You see, Jack’s developer buddies convinced the Council in 1997 to kick the can down the road on the rural element, hoping that they wouldn’t be required to update the rural element (LAMIRDs). Meanwhile, everything proceeded with old rules in place until 2009. That is 12 years of vesting, and if anyone wants to see the number of wells drilled in surface water basins closed for appropriation, or how many lots created in areas where nitrate levels exceed standards, or how many lots and homes were built in the Lake Whatcom watershed while everyone around here sat on their proverbial rear ends….let me know, I’d be glad to share that data and/or maps with you.

      But, then came along two people, one smart (Jean) and one dumb enough to take on this fight (me), plus some other especially good-hearted citizens (Hirst, Harris, Brakke), that said enough is enough. This time, however, they had the data and facts on their side, along with the law. And they (we) got something called invalidity.

      You may have heard something about the Council of Invalids. You see, invalidity is something special because if it continues to stick, then no one can go on as if life is normal waiting for a Supreme Court ruling 12 years later that says, yep, Hearings Board, you had that decision right in 2004.

      We will see what the Hearings Board will do. Any do. I think that we clearly made our case, and no $375 per hour Seattle attorney will get over the deference that the Courts must pay to the Hearings Board decision because we provided one heck of a record for this case. One heckuva record. And, we have the best attorney in town on our side.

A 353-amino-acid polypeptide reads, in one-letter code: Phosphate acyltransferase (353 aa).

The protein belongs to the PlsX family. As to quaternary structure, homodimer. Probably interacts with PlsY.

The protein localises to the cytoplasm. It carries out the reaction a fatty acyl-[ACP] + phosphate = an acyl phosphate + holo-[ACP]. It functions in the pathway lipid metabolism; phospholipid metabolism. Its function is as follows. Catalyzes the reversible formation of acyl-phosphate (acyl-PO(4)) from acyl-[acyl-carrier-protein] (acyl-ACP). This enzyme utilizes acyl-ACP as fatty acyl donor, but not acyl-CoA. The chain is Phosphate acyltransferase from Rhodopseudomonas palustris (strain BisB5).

• That was really good. It makes me happy to see in print and in facts all the reasons I feel like I can’t trust people that talk like Mr. Petree.

    • Jack, you’re not even talking about the Hearings Board decision that is actually at issue. In January 2012, the HB found that the County had not followed the law in adopting its rural element (Governors Point v Whatcom County). That’s what we’re talking about. Not that your depiction of the Goldstar decision is accurate, either, but let’s deal with one problem at a time.

  5. I purposefully don’t follow property rights issues because in Whatcom County the entire battle seems such a sophomoric struggle between the reactionary and often thuggish right wing and the hopelessly non- quantitative and utopian left wing. The right wing can’t seem to embrace environmental and strategic planning. The left wing can’t accept economic growth. The struggle itself is such a consuming and pathological public spectacle at this point that the beneficial trade offs of public revenue stream from private enterprise are simply squandered here.

    California’s legal system (for all its sprawl) actually handles this debate with less conflict, although I’m not sure exactly why. I know from relatives in planning positions that local governments can milk developers for quite a bit more than is allowed in WA, yet there is less centralized (state level) regulation.

    Having lived in cities like San Francisco and Emeryville where remarkably pro growth Democrats (albeit sometimes arrogant and corrupt) promoted and secured extensive urban growth, I am always very surprised to see this issue shake out left vs.right. Last I looked, Willie Brown was still alive. Perhaps he is available for conflict mitigation?

  6. […] seemed to really like my simple explanation I posted last week titled, “Why is the County Breaking the Law?“. Building on that, I would like to offer a simple explanation about what is going on in […]